TITLE:
The Fundamental Nature of Gravity
AUTHORS:
Jack Heighway
KEYWORDS:
Gravitational: Rest Mass Reduction, Clock Slowing, Size Dilation, Positronium Annihilation, Dicke’s Strong Principle of Equivalence, Bohr Radius & Rydberg Period, Spatial Homogeneity Implies Momentum Conservation (Noether’s Theorem)
JOURNAL NAME:
Open Access Library Journal,
Vol.2 No.9,
September
18,
2015
ABSTRACT:
Careful analysis proves that the gravitational potential energy of a
massive object resides not in the gravitational field, but in the object
itself, manifesting as a change in the rest mass of the object. This effect,
gravitational rest mass reduction, is not only the cause of the gravitational
red shift, but also responsible for an effect heretofore unrecognized:
gravitational size dilation. This latter effect implies that the true geometry
of three-space surrounding a star or a black hole differs dramatically from the
currently accepted form. In particular, light rays do follow the spatial geodesics
of the true geometry, indicating that gravity does not couple to the free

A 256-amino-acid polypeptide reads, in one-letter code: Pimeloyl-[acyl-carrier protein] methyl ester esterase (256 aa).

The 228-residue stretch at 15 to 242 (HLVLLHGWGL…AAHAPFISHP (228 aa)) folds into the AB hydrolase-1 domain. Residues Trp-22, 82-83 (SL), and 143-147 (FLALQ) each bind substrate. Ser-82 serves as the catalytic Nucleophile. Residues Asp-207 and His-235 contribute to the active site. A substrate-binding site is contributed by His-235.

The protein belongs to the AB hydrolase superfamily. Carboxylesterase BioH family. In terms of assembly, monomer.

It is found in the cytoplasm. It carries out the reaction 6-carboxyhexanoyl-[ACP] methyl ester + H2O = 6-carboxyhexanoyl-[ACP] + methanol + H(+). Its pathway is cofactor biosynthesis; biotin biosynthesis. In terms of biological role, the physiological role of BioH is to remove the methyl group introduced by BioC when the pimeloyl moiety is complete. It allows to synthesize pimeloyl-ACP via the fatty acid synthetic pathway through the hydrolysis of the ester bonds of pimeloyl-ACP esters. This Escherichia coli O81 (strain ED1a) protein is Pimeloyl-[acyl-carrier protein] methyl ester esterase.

electromagnetic field, contrary to current opinion, which is based on the
incorrect proper geometry. This fact is of inestimable importance in regard to
quantum gravity: the spin zero graviton has been rejected on the ground that it
cannot couple to light, since it can only couple to the trace of the target
field, and the electromagnetic field has a zero trace. But in the correct
geometry, there is no coupling, so the spin zero graviton must be accepted.
This gives a promise to a simple linear theory of quantum gravity. The variable
rest mass concept also has transformative cosmological implications. The cosmic
red shift is currently understood to result from the expansion of space itself—the
wavelength of radiation is thought to be continually stretched in flight,
resulting in a continual reduction of the momentum of the radiation. But in a
spatially homogeneous universe, momentum, including that of the cosmic photons,
must be conserved. It is easily proved that conservation of momentum in a Robinson-Walker
universe demands that rest mass must be increasing in proportion to the
function, A(t), which is currently identified (incorrectly) as that describing
the temporal expansion of space. Surprisingly, a simple argument shows that
momentum conservation implies that A(t), now understood as describing the
manner in which rest mass evolves, has to be a simple exponential function of
world time, or a linear function of proper time.